Guptill has fond memories of Wellington Regional Stadium, where he hit 237* in the 2015 World Cup quarterfinal. © Getty Images

Guptill has fond memories of Wellington Regional Stadium, where he hit 237* in the 2015 World Cup quarterfinal. © Getty Images

Martin Guptill is an Auckland native, but Wellington Regional Stadium, where New Zealand and Pakistan play their third and final Twenty20 International on Friday (January 22), holds fond memories for him, and it’s a fact that won’t be lost on anyone in attendance come game day.

It was at this venue that Guptill came up with a showstopper, an unbeaten 237 off 163 balls, to blow West Indies away in the quarterfinal of the 2015 World Cup. This time, Guptill will have a maximum of 20 overs to work with but, going by his recent form, that is unlikely to cramp his style.

In fact, in the last game in Hamilton, Guptill (87 not out) and Kane Williamson (72 not out) put on a record 171-run opening stand to help New Zealand overhaul Pakistan’s 168 for 7 with 14 balls to spare. The result helped New Zealand draw level after Pakistan had edged them by 16 runs in the first game in Auckland.

While Guptill has been a constant, New Zealand have been flexible about the rest of the batting line-up, with Colin Munro capable of opening if Williamson wants to return to the middle order. New Zealand have stressed that they won’t look a gift horse in the mouth if the top order fires once again, but with Friday’s game being the last T20I the side plays ahead of the World Twenty20 2016 in India, the likes of Ross Taylor, Corey Anderson, Grant Elliott and Luke Ronchi would probably be better served with some time out in the middle.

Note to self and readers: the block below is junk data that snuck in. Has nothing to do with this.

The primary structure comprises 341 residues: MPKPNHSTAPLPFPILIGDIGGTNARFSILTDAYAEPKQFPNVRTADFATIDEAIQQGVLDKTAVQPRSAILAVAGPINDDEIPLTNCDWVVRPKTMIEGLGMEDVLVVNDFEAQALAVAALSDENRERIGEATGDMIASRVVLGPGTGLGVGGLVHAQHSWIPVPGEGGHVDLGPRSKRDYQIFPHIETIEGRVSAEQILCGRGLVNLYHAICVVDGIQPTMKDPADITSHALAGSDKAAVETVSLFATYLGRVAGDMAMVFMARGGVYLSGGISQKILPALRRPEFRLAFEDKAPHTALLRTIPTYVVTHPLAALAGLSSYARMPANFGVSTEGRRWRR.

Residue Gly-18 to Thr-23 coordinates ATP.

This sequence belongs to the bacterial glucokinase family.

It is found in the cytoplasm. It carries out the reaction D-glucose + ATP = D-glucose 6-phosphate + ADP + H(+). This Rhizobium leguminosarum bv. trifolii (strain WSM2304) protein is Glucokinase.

For that to materialise, the Pakistan bowling attack needs to be more incisive than it was in Hamilton. Mohammad Amir, who went for 34 runs in three overs, is learning exactly how much the game has changed since his first romp around the block, but the others can’t use that excuse. Shahid Afridi, the captain, went at 9.5 an over, while Wahab Riaz has been guilty of leaking runs in both games, and, as senior players, both need to step up.

Mushtaq Ahmed, Pakistan’s spin bowling coach, insisted that it was an off day for the bowlers and the unit would bounce back. “We’ll be discussing how we can improve,” he said. “I think, maybe from a coaching point of view, we can develop more variation in our bowling, a bit more smart fielding positions.”

But that isn’t Pakistan’s only concern; the batting has been largely hit and miss. Mohammad Hafeez and Umar Akmal have shown glimpses of brilliance, but lacked support at the other end. Due to the fast-paced nature of the game, totals in the 170 range no longer make opposition batsmen quake in their boots, and Pakistan need to adapt quickly.

New Zealand have the edge, and a series victory will not only affirm that they are on the right track but also be a big boost for a bowling unit missing the likes of Tim Southee and Trent Boult. For Pakistan, who lost 3-0 to England in UAE in November, the ball is now in their court to show that they can bounce back.

Teams (from)
New Zealand: Kane Williamson (capt), Corey Anderson, Todd Astle, Trent Boult, Grant Elliott, Martin Guptill, Matt Henry, Tom Latham, Mitchell McClenaghan, Adam Milne, Colin Munro, Luke Ronchi (wk), Mitchell Santner, Ross Taylor.

Pakistan: Shahid Afridi (capt), Ahmed Shehzad, Mohammad Hafeez, Sohaib Maqsood, Shoaib Malik, Umar Akmal, Iftikhar Ahmed, Imad Wasim, Anwar Ali, Aamer Yamin, Sarfraz Ahmed (wk), Wahab Riaz, Umar Gul, Mohammad Rizwan, Saad Nasim, Mohammad Amir.